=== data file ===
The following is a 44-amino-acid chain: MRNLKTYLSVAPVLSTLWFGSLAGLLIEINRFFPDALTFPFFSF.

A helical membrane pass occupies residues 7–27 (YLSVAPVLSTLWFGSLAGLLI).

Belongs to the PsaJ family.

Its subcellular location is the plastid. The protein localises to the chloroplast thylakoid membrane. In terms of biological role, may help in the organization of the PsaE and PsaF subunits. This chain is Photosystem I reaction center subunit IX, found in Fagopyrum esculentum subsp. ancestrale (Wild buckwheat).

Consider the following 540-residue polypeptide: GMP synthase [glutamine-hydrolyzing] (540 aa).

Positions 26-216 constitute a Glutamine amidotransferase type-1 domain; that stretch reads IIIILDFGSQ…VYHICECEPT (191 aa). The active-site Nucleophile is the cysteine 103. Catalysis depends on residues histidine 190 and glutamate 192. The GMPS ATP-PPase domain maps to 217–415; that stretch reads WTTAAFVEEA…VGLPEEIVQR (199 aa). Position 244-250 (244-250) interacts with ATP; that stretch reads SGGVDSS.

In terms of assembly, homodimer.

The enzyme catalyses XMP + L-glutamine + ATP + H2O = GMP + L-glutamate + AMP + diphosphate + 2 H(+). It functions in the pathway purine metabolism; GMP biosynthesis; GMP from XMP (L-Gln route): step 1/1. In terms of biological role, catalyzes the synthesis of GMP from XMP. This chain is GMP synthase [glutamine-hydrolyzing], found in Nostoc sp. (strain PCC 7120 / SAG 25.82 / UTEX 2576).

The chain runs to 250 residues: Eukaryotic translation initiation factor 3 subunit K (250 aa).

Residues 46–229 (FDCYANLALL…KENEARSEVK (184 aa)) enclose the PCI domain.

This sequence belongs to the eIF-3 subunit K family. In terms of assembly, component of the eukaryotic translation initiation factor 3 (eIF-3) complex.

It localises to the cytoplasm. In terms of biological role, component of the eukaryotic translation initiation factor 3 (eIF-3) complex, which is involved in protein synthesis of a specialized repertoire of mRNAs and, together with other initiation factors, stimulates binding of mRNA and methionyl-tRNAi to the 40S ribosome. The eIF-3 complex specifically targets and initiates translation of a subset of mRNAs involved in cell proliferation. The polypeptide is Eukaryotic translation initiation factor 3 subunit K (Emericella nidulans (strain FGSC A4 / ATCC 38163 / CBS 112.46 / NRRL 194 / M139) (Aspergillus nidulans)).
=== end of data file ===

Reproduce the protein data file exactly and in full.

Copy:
The following is a 44-amino-acid chain: MRNLKTYLSVAPVLSTLWFGSLAGLLIEINRFFPDALTFPFFSF.

A helical membrane pass occupies residues 7–27 (YLSVAPVLSTLWFGSLAGLLI).

Belongs to the PsaJ family.

Its subcellular location is the plastid. The protein localises to the chloroplast thylakoid membrane. In terms of biological role, may help in the organization of the PsaE and PsaF subunits. This chain is Photosystem I reaction center subunit IX, found in Fagopyrum esculentum subsp. ancestrale (Wild buckwheat).

Consider the following 540-residue polypeptide: GMP synthase [glutamine-hydrolyzing] (540 aa).

Positions 26-216 constitute a Glutamine amidotransferase type-1 domain; that stretch reads IIIILDFGSQ…VYHICECEPT (191 aa). The active-site Nucleophile is the cysteine 103. Catalysis depends on residues histidine 190 and glutamate 192. The GMPS ATP-PPase domain maps to 217–415; that stretch reads WTTAAFVEEA…VGLPEEIVQR (199 aa). Position 244-250 (244-250) interacts with ATP; that stretch reads SGGVDSS.

In terms of assembly, homodimer.

The enzyme catalyses XMP + L-glutamine + ATP + H2O = GMP + L-glutamate + AMP + diphosphate + 2 H(+). It functions in the pathway purine metabolism; GMP biosynthesis; GMP from XMP (L-Gln route): step 1/1. In terms of biological role, catalyzes the synthesis of GMP from XMP. This chain is GMP synthase [glutamine-hydrolyzing], found in Nostoc sp. (strain PCC 7120 / SAG 25.82 / UTEX 2576).

The chain runs to 250 residues: Eukaryotic translation initiation factor 3 subunit K (250 aa).

Residues 46–229 (FDCYANLALL…KENEARSEVK (184 aa)) enclose the PCI domain.

This sequence belongs to the eIF-3 subunit K family. In terms of assembly, component of the eukaryotic translation initiation factor 3 (eIF-3) complex.

It localises to the cytoplasm. In terms of biological role, component of the eukaryotic translation initiation factor 3 (eIF-3) complex, which is involved in protein synthesis of a specialized repertoire of mRNAs and, together with other initiation factors, stimulates binding of mRNA and methionyl-tRNAi to the 40S ribosome. The eIF-3 complex specifically targets and initiates translation of a subset of mRNAs involved in cell proliferation. The polypeptide is Eukaryotic translation initiation factor 3 subunit K (Emericella nidulans (strain FGSC A4 / ATCC 38163 / CBS 112.46 / NRRL 194 / M139) (Aspergillus nidulans)).